Issue 193: P109 subp of P49

Starting Date: 
2011-08-23
Working Group: 
3
Status: 
Done
Closing Date: 
2011-11-17
Background: 

Posted by Martin on 12/8/2011 

Should be 

E78 Collection.P109 has current or former curator.E39 Actor 

subproperty of: 

E18 Physical Thing.P49 has former or current keeper:E39 Actor ? 

What do the experts say?
 


Posted by Stephen Stead on 22/08/2011 

As the P49 description says has "custody of" and E78 collection talks about an E39 Actor having "assembled and maintained" it would be natural to assume that the E39 Actor would have had custody off the items that made up the E78 Collection but it is possible to have curatorial responsibility for a set of objects that you have never actually had in your control for instance landscapes, caves, archaeological sites or even conceivably large objects. I would therefore tend to the notion that normally one would use an instance of each property (P49 and P109) to describe the relationship between an instance of E78 Collection and the instance of E39 Actor that curates it,rather than always assuming that curation (P109) implies custody (P49).
 


Posted by Martin on 23/08/2011 

Well, we have said that "custody" may be physical or legal. May be we need a clearer concept of what "curation" means, in particular the relatively exotic concept of landscapes. I would feel better if curation would imply a form of custody... caring that things are there where they are supposed to be... On the other hand, "custody" explicitly refers to Physical Things, hence including landscapes. How do we define "custody" for such things? can we differentiate that from "curation" ? If not, we better bring the concepts closer together... 

May be also the concept of "custody" goes beyond "keeping". In Germany, the Latin term "custos" might quite well be used similar to "curator".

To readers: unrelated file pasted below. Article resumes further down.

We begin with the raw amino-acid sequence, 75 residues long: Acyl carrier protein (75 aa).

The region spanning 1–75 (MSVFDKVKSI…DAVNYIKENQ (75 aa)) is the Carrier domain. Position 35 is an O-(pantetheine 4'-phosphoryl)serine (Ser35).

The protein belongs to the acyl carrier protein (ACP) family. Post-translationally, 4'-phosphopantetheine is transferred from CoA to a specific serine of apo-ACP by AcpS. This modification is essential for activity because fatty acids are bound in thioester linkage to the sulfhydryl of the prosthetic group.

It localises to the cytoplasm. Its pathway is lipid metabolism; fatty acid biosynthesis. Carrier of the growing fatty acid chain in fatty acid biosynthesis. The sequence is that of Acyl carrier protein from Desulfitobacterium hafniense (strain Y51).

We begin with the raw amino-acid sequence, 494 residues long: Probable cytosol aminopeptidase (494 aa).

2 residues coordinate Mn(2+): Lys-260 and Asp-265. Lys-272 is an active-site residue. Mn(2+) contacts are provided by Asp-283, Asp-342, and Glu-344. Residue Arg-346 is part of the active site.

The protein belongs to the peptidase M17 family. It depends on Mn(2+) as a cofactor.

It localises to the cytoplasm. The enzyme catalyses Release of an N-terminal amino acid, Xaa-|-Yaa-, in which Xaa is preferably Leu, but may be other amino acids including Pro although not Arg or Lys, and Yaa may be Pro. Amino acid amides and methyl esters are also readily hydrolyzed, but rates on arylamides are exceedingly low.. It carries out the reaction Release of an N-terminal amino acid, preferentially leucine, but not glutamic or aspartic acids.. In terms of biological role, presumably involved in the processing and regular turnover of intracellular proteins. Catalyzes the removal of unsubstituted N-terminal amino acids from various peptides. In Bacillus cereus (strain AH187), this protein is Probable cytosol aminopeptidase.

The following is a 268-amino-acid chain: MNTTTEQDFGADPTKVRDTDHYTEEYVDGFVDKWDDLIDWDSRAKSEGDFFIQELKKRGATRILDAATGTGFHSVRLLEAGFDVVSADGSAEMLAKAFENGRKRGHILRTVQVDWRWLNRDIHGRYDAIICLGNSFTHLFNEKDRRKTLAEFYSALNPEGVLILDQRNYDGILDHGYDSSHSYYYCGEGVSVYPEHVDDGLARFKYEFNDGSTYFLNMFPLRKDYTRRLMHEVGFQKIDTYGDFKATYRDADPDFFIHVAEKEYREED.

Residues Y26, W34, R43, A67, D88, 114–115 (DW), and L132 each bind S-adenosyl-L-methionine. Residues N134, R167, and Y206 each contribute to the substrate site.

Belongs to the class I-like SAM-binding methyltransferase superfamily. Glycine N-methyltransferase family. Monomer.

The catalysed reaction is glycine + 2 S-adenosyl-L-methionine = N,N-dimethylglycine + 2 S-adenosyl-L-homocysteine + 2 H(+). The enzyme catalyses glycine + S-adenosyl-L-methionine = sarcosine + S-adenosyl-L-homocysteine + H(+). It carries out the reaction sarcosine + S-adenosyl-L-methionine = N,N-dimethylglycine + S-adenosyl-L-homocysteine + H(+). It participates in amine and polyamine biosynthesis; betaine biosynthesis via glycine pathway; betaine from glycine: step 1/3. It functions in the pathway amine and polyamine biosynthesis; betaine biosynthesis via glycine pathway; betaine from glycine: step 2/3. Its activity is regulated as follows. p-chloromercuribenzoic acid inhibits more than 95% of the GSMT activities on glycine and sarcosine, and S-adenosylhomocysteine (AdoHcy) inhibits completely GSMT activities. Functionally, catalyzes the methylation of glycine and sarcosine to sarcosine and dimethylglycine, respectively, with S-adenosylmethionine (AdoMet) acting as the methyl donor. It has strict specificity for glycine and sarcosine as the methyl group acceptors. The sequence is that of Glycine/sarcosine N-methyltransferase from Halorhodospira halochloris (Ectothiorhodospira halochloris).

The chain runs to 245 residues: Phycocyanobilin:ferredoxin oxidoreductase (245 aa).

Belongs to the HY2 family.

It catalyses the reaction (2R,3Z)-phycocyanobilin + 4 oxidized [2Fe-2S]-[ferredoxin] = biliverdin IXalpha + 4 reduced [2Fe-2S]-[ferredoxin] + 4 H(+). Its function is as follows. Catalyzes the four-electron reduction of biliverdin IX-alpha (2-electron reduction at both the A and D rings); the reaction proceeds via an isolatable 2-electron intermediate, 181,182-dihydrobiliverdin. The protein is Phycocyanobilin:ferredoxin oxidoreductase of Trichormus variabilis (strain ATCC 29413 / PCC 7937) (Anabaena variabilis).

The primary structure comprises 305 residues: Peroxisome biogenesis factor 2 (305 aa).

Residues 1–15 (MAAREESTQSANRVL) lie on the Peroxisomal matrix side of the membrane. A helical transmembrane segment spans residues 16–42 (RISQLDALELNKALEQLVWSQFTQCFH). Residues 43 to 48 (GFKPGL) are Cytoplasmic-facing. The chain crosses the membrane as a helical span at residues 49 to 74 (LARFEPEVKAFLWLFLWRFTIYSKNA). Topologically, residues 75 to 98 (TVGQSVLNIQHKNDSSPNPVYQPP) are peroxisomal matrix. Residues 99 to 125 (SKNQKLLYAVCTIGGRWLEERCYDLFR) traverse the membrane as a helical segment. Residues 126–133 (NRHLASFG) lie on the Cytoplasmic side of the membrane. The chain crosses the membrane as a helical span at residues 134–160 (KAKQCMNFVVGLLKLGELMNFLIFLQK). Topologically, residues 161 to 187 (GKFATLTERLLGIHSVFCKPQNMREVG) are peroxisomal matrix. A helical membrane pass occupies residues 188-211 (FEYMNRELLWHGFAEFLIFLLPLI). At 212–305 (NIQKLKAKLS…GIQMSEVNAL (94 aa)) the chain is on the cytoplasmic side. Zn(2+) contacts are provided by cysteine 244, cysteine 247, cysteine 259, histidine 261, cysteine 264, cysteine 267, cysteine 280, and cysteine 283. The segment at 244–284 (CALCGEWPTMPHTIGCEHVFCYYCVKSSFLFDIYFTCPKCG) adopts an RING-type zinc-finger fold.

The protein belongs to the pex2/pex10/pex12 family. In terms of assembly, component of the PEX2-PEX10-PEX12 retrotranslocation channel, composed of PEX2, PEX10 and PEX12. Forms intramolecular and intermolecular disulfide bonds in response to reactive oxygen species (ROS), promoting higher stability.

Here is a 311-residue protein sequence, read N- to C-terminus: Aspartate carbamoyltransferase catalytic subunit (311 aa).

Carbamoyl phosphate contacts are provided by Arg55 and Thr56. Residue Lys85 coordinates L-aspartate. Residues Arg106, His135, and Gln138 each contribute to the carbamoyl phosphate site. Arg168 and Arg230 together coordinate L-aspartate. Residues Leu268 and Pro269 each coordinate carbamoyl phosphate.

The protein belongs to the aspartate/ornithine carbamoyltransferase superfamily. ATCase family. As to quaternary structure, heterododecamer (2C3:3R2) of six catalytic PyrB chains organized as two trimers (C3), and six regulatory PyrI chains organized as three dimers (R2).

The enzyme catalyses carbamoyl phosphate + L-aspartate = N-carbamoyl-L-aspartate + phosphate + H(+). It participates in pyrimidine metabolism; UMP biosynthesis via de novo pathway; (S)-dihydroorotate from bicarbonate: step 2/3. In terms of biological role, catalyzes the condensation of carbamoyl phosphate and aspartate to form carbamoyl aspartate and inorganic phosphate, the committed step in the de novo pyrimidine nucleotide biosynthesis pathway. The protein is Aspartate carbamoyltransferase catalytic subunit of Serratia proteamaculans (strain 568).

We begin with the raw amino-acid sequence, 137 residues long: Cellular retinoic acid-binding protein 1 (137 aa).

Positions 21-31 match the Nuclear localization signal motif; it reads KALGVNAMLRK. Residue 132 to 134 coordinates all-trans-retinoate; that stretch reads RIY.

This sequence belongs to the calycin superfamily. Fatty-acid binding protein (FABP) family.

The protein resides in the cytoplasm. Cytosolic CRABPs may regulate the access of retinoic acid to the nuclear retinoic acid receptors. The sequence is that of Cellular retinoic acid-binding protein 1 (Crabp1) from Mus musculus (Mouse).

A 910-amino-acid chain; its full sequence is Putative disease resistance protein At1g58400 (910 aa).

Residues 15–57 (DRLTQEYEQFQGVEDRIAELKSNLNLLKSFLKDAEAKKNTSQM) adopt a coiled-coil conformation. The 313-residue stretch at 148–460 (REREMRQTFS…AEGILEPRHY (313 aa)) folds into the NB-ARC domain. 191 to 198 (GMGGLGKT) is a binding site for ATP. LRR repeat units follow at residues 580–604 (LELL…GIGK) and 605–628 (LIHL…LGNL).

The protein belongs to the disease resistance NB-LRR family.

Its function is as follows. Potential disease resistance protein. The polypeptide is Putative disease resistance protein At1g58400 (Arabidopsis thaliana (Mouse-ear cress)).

Do we know any experts of the concept, what do museologists say????
 


Posted by Vladimir on 24/08 

I'm not a museum expert, but (imho) the intended meaning of both concepts (custody and curation) may vary from one museum to another. Moreover, this meaning is matter of a museum bylaws (or specialization), and is not a "rigid". So, any restriction (including subrpoperty) may potentially cause a misunderstanding. Still awaiting for any feedback from museum experts... 
 


Posted by Christian Emil on 24/08/2011 

There may be language and juridical variations as well.
To confuse: Traditionally the term in Norwegian for a curator was konservator, now the term is gradually replaced by kurator as a loan word from English 

Oxford English Dictionary gives the following definition with citations: 

5. The officer in charge of a museum, gallery of art, library, or the like; a keeper, custodian. In many cases the official title of the chief keeper. 

1667 Philos. Trans. (Royal Soc.) 2 486 The Curator of the Royal Society. 

a1684 J. Evelyn Diary anno 1661 (1955) III. 292 Our Diving bell in which our Curator continued halfe an houre under water. 

1767 Hunter Diary LVIII. 42 The Curators of the British Museum. 

1837 J. G. Lockhart Mem. Life Scott vii, In June 1795 he was appointed one of the Curators of the Advocate's library. 

1889 Whitaker's Almanack 160 Museum of Practical Geology.Curator, Registrar and Librarian. 

So I think we can be quite sure that curation of an object implies having the object in custody. The oposite need not to be true.
 


Posted by Stephen Stead on 24/08/2011 

In the case of archaeological sites the idea that curation implies custody is not true. Which is why I do not agree with this issue. It may be true in many instances in which case invoke multiple properties but it is not true in all instances which is what the sub-property relationship says.
 


Posted by Christian Emil on 24/08/2011 

I am not competent to discuss the English language. The Norwegian translation of Custody, can only be applied to objects and persons.

Outcome: 

The CRM-SIG decided that P109 is subproperty of P49 has former or current keeper. 

Amsterdam 17-11-2011